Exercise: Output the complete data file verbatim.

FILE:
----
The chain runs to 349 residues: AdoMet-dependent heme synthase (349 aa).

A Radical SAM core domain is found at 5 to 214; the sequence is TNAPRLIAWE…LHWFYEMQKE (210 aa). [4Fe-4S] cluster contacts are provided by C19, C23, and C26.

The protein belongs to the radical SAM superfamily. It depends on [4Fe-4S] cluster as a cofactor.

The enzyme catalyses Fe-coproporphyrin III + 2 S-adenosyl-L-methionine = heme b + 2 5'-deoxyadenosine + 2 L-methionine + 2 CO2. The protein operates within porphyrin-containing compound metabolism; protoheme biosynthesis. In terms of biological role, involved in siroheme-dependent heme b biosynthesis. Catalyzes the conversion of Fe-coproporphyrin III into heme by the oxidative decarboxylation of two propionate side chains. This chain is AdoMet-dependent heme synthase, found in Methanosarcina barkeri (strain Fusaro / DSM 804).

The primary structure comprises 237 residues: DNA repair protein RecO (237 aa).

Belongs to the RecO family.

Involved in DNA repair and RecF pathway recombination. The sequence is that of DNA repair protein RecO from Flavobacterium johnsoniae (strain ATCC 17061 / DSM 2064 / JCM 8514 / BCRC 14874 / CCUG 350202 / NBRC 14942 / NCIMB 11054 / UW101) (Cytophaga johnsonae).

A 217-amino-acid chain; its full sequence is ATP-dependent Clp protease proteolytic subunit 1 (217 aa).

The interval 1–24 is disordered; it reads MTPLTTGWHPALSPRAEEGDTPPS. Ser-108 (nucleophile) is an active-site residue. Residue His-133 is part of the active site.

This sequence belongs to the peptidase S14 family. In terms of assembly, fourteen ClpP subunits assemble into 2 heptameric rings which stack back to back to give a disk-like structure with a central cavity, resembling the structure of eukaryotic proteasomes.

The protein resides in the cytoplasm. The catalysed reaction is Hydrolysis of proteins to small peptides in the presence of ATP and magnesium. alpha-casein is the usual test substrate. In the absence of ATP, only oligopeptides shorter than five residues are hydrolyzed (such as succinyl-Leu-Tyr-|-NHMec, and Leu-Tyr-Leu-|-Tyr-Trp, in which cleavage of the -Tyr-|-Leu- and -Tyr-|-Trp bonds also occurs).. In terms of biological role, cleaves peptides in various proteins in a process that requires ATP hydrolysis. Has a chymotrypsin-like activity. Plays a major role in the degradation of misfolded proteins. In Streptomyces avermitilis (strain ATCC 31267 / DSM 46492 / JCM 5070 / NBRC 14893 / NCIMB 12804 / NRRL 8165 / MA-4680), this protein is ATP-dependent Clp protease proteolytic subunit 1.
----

The chain runs to 349 residues: AdoMet-dependent heme synthase (349 aa).

A Radical SAM core domain is found at 5 to 214; the sequence is TNAPRLIAWE…LHWFYEMQKE (210 aa). [4Fe-4S] cluster contacts are provided by C19, C23, and C26.

The protein belongs to the radical SAM superfamily. It depends on [4Fe-4S] cluster as a cofactor.

The enzyme catalyses Fe-coproporphyrin III + 2 S-adenosyl-L-methionine = heme b + 2 5'-deoxyadenosine + 2 L-methionine + 2 CO2. The protein operates within porphyrin-containing compound metabolism; protoheme biosynthesis. In terms of biological role, involved in siroheme-dependent heme b biosynthesis. Catalyzes the conversion of Fe-coproporphyrin III into heme by the oxidative decarboxylation of two propionate side chains. This chain is AdoMet-dependent heme synthase, found in Methanosarcina barkeri (strain Fusaro / DSM 804).

The primary structure comprises 237 residues: DNA repair protein RecO (237 aa).

Belongs to the RecO family.

Involved in DNA repair and RecF pathway recombination. The sequence is that of DNA repair protein RecO from Flavobacterium johnsoniae (strain ATCC 17061 / DSM 2064 / JCM 8514 / BCRC 14874 / CCUG 350202 / NBRC 14942 / NCIMB 11054 / UW101) (Cytophaga johnsonae).

A 217-amino-acid chain; its full sequence is ATP-dependent Clp protease proteolytic subunit 1 (217 aa).

The interval 1–24 is disordered; it reads MTPLTTGWHPALSPRAEEGDTPPS. Ser-108 (nucleophile) is an active-site residue. Residue His-133 is part of the active site.

This sequence belongs to the peptidase S14 family. In terms of assembly, fourteen ClpP subunits assemble into 2 heptameric rings which stack back to back to give a disk-like structure with a central cavity, resembling the structure of eukaryotic proteasomes.

The protein resides in the cytoplasm. The catalysed reaction is Hydrolysis of proteins to small peptides in the presence of ATP and magnesium. alpha-casein is the usual test substrate. In the absence of ATP, only oligopeptides shorter than five residues are hydrolyzed (such as succinyl-Leu-Tyr-|-NHMec, and Leu-Tyr-Leu-|-Tyr-Trp, in which cleavage of the -Tyr-|-Leu- and -Tyr-|-Trp bonds also occurs).. In terms of biological role, cleaves peptides in various proteins in a process that requires ATP hydrolysis. Has a chymotrypsin-like activity. Plays a major role in the degradation of misfolded proteins. In Streptomyces avermitilis (strain ATCC 31267 / DSM 46492 / JCM 5070 / NBRC 14893 / NCIMB 12804 / NRRL 8165 / MA-4680), this protein is ATP-dependent Clp protease proteolytic subunit 1.